Rather, Hecker seems concerned with the possibilities of these sounds in a modern, experimental setting. The first sounds on Virgins are of the chiming pianos deconstructed and churned into roiling drone for opener “Prism”. The percussive qualities that the instrument acquires in “Virginal I” are flattened and drawn out. Across the album, Hecker takes the sound through the aggression at the close of “Virginal II”, to the meditative calm of “Black Refraction”, to the violently euphoric “Stab Variation”. He revitalises his religious reference points by throwing them in with all of his other influences and his distinct working processes. The religious notes are vital to Virgins’ soundworld – to the cathedral sized, heavenward-looking drone of “Radiance”, or the thunderous, clanging announcements of the “Virginal” pair, or the puncturing staccato of “Stab Variation” that conjures images of crucifixion – but for Hecker’s collision of old and new, of varying traditions and narratives, other historical references would suffice.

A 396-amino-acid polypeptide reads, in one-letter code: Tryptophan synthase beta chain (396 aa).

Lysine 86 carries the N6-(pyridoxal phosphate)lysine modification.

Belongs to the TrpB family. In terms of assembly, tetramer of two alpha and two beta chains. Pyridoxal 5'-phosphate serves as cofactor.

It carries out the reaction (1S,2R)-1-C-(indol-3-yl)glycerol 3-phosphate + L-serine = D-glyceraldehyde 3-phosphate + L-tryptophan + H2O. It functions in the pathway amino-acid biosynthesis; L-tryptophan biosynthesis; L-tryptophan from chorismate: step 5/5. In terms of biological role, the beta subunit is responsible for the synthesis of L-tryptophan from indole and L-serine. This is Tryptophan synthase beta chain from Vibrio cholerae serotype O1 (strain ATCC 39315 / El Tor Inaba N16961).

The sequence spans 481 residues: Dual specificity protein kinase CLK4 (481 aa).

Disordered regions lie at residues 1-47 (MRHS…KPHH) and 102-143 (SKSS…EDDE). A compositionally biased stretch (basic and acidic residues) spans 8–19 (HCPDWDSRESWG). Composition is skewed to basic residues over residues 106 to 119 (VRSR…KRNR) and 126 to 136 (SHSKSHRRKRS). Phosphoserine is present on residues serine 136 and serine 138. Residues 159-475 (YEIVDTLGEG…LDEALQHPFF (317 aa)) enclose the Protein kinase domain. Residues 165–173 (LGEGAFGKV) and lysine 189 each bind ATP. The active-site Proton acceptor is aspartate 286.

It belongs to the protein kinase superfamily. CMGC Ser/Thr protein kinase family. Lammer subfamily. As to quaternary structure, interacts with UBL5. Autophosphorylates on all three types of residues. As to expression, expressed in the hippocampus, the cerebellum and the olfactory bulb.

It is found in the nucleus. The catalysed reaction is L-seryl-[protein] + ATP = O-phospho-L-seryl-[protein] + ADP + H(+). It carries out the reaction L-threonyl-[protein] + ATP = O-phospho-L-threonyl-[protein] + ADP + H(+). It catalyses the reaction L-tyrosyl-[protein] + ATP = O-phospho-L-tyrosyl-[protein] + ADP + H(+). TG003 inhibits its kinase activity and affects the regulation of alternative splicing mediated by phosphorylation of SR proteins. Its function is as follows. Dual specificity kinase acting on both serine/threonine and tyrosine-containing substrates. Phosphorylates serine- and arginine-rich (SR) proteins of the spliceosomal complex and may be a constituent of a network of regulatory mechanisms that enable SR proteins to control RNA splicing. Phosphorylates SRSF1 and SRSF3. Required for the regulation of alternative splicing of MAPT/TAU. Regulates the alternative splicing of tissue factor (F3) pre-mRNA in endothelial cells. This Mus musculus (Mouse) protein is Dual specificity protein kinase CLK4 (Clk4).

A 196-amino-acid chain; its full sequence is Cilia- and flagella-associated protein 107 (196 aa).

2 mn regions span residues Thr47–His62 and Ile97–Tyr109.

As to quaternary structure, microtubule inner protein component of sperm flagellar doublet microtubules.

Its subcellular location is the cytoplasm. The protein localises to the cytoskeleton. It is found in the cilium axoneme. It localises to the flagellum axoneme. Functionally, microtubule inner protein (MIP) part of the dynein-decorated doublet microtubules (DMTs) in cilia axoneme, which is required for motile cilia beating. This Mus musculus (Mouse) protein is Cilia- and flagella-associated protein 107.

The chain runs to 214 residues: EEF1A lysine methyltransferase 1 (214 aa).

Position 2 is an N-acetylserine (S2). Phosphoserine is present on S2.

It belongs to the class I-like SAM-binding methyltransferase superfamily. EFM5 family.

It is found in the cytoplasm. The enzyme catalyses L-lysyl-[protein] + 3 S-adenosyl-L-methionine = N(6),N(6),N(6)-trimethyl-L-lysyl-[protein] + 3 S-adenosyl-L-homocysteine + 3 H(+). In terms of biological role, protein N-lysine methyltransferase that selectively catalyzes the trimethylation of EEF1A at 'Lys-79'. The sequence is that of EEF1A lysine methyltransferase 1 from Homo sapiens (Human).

This is the most obvious of the cultural transfers in Hecker’s work, between history and contemporaneity. His music relies on the manipulation of acoustic source material through digital processing, but without ever losing that original organic sound. The piano, which is the main acoustic source of Virgins (various woodwind also appear), comes with a tradition of hundreds of years, but the music here is as much a part of a tradition of mid-twentieth century electro-acoustic experimentation, or of modern drone as it is of ‘piano music’. Even within that loose bracket, Virgins references classical piano and, in its hard, hammering strikes, Schoenberg-esque prepared piano. “Live Room” showcases the vibrant, chaotic possibilities of Hecker’s stylistic union. The opening is probably the most bell-like the piano ever gets on the album, and then it is like hearing the very process of it being chewed up by the computer until it’s notes seem fragmented, jittering in speed and overcome by bursts of noise. A stunning wash of ambience and a softer piano also make an appearance, and this only in the first half of the song. In the final half, all of these elements begin to cohere as a more stable drone takes over, relegating the acoustic instruments and noise stabs to textural detail. The track soars with the dense grace that Hecker has mastered over his many years as a musician. The coda, “Live Room Out”, pares that lingering drone down and coats it in slow, rich chords of woodwind. The attention to detail is astonishing; no corner of atmosphere is left unattended to. The piece is those multifarious narrative interactions made manifest in music.